2) Secondly were the tweets from people outside of Thailand who clearly were not informed on what had been happening over the past 7 weeks or so here in Bangkok and felt the need to add their 2cents to the stream, making it even more confusing on what the actual truth was.

Then there is the mainstream media. The CNNs and BBCs of the world who are trying to capture and tell the story the best they can with very few actual journalists on the ground. They both pulled pictures, tweets, and videos from things that were being tweeted and in at least two stories miss reported, or miss represented what was happening in the image. Scary and very misleading to readers.

What we need to understand is that if we’re going to live in a nearly now world we all need to learn to filter information and assume that some information is going to be wrong, It’s the nature of reporting live events in almost real time. Things are going to get missed, people will take advantage of real time streams, and we need to know that it’s going to happen!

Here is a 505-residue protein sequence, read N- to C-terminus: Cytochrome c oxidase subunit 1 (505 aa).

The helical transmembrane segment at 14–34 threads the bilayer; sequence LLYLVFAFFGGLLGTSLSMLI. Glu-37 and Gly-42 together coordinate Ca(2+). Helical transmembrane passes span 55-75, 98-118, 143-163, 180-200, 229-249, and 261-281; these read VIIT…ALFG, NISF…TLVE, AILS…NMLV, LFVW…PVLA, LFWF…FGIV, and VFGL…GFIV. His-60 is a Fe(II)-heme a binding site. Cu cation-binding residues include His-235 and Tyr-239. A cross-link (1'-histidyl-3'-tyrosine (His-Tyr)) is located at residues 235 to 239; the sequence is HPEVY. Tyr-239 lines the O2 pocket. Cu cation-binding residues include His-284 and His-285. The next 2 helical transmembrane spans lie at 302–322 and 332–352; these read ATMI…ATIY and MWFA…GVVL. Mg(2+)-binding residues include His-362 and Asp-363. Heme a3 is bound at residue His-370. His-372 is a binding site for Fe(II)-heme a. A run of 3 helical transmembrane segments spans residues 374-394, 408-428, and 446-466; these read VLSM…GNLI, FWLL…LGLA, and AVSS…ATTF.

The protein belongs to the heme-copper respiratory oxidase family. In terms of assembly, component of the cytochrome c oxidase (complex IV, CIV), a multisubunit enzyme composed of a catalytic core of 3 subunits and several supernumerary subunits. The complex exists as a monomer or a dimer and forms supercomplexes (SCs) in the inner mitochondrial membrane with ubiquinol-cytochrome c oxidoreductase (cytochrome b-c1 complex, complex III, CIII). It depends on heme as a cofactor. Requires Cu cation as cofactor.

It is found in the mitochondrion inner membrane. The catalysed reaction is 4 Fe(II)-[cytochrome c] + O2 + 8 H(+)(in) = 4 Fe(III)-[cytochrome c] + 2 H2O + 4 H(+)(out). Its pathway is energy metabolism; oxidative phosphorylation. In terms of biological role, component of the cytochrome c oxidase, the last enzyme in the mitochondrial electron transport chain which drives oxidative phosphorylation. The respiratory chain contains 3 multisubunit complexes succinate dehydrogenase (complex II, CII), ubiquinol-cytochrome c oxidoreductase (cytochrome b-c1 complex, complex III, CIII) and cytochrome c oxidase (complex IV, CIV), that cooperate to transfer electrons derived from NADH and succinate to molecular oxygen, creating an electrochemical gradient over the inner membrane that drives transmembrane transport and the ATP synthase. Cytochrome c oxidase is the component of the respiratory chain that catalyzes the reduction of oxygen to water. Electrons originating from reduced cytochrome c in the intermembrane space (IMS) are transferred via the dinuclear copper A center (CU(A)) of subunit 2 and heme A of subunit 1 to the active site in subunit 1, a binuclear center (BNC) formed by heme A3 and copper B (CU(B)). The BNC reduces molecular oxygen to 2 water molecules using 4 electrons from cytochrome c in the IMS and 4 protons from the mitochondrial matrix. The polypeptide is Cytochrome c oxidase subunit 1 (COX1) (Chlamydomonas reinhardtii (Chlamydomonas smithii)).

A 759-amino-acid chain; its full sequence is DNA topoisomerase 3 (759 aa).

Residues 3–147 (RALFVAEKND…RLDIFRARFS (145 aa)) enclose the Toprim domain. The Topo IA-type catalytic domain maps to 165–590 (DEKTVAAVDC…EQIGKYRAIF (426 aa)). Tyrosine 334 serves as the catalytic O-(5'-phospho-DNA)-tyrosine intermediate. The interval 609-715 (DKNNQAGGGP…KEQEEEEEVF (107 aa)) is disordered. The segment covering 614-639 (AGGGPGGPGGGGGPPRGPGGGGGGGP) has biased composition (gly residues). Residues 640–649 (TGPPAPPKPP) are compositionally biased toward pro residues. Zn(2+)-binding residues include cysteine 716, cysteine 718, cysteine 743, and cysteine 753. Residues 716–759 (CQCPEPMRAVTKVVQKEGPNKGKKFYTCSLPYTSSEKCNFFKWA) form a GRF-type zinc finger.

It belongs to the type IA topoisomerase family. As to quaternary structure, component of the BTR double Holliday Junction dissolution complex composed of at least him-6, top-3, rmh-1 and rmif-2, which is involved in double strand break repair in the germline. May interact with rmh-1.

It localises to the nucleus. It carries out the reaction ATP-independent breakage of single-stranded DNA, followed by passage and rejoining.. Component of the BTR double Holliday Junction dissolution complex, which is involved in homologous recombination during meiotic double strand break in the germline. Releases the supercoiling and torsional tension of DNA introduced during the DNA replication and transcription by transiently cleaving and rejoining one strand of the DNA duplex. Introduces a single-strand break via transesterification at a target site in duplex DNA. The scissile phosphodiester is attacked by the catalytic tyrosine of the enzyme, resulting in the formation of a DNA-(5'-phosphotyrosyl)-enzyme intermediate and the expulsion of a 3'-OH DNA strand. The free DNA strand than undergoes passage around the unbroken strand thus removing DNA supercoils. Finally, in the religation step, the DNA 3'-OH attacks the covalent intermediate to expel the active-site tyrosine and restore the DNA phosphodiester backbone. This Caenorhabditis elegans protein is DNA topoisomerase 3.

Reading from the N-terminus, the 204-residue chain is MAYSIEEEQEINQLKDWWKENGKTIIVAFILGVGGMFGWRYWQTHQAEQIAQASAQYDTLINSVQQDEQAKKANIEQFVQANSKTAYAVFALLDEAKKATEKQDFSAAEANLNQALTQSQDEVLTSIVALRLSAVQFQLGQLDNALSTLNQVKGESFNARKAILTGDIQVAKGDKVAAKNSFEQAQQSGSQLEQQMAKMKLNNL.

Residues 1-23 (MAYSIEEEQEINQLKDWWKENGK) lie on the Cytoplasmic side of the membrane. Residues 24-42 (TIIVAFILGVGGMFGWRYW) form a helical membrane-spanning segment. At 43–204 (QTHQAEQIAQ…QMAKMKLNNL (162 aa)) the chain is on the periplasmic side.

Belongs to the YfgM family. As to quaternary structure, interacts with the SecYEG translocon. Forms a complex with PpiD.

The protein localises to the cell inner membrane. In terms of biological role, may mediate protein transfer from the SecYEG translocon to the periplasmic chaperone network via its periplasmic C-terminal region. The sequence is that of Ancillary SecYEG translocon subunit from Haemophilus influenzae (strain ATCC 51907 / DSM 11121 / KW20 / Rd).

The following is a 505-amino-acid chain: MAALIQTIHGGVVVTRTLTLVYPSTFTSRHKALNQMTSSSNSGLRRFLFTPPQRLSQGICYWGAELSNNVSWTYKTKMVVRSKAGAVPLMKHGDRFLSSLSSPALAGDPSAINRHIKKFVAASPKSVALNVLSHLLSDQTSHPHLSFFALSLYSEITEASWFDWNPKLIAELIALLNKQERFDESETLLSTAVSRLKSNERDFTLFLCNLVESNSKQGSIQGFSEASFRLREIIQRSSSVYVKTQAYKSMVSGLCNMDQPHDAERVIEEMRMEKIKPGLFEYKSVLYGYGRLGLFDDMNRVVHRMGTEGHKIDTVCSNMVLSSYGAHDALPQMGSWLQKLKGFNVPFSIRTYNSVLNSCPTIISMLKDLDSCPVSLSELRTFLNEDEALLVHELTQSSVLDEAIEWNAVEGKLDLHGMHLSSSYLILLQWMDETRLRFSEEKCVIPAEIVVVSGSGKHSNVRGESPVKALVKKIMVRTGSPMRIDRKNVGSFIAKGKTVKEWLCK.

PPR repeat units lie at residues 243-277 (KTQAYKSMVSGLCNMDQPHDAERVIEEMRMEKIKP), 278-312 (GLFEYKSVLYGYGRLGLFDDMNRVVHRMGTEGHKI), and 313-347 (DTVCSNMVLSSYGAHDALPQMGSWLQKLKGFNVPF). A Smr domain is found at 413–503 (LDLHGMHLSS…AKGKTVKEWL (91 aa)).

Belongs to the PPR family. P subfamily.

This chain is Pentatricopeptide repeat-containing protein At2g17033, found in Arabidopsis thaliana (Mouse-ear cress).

I have to say I’m worried that we’re not teaching our students, who this ‘nearly now’ world is going to affect the most, how to use it properly. How to filter the good from the bad, and the fact from the opinion. We talk about this in regards to books…..but I do not know of any school, anywhere in the world that talks about this when it comes to live streaming information on the web……and people….this is the future of news….the Evening News at 6pm is dead!

As I myself was wrestling to keep up with the news streams today, I was talking with 10th graders about their digital profiles. As we were waiting for a site to load a girl in the front row got frustrated and said.

“Why’s it taking a million years to load!?


Reality….it might have taken 7 maybe even 10 seconds for the page to load, yet she was frustrated it wasn’t loading faster.